Saturday, May 03, 2008

Habitability of 61 Cygni and the illogic of Fermi’s Paradox

Welcome! “Alien Life” tracks the latest discoveries and thoughts in the various elements of the famous Drake Equation. You may notice that this and future entries are shorter than usual; career, family and book deal commitments have forced me to cut back some of my projects. Now, here’s today’s news:
g Stars - What is the habitable zone for the home star system of Star Trek’s Tellarites: 61 Cygni AB?
g Abodes - Astronomers have constructed an image of material around the star AB Aurigae that appears to be coalescing into a celestial body. The finding will help scientists understand the early stages of planetary formation. See article.
g Life - "Humans have always thought that icy environments are 'harsh' and 'inhospitable'," says Jere Lipps, an astrobiologist at the University of California, Berkeley, who has done fieldwork in Antarctic sea ice and authored several scientific articles o­n possible life o­n Europa. In fact, he says, the diversity of the "sea-ice community" demonstrates that an icy environment can play host to a complete and complex ecosystem. See article.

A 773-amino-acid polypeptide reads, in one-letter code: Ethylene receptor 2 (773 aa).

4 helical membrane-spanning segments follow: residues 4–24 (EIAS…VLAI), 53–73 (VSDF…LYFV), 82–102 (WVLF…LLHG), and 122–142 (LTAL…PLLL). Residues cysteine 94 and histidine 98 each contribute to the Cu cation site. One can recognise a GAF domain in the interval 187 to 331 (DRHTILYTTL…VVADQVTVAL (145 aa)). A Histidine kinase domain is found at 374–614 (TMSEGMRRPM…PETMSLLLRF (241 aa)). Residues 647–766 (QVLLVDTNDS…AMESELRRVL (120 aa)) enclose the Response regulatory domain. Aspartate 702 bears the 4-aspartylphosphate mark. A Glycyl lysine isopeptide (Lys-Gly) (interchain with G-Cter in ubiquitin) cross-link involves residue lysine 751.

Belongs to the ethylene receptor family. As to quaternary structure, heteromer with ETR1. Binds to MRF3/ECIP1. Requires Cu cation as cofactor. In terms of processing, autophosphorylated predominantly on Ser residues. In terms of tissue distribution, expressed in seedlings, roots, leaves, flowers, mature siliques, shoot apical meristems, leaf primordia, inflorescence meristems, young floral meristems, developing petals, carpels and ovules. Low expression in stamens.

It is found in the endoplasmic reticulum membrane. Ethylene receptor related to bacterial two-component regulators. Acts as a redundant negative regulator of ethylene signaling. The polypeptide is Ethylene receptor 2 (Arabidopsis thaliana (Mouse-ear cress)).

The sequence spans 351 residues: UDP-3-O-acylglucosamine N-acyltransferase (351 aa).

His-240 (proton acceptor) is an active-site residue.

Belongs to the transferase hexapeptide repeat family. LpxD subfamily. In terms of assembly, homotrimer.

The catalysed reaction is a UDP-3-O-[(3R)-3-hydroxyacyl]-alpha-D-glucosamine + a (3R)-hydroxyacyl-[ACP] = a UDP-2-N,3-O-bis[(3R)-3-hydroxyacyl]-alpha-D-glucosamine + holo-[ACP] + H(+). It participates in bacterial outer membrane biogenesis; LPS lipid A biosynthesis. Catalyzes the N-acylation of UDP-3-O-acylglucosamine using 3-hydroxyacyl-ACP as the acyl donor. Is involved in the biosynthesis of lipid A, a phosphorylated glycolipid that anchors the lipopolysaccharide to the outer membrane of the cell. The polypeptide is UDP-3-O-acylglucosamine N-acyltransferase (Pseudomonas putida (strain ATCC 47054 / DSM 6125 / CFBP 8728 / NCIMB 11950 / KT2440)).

g Message - The assertion that extraterrestrial intelligences (ETI) do not exist, based on the apparent contradictions inherent in the Fermi Paradox, rests upon an unproven and untenable presumption: That ETI are not now present in the Solar System. The current observational status of the Solar System is insufficient to support the assumption that ETI are not here. Most advanced civilizations also would be either invisible or unrecognizable using current human observational methods, so millions of advanced societies may exist and still not be directly detectable by us. Thus the Fermi Paradox cannot logically be raised as an objection to the existence of ETI until these major observational deficiencies have been corrected. See article.
g Aftermath - Scientists should pay greater attention to discussing the social implications of discovering extraterrestrial life - even though many researchers shy away from the subject because they don't consider it "hard" science. See article.

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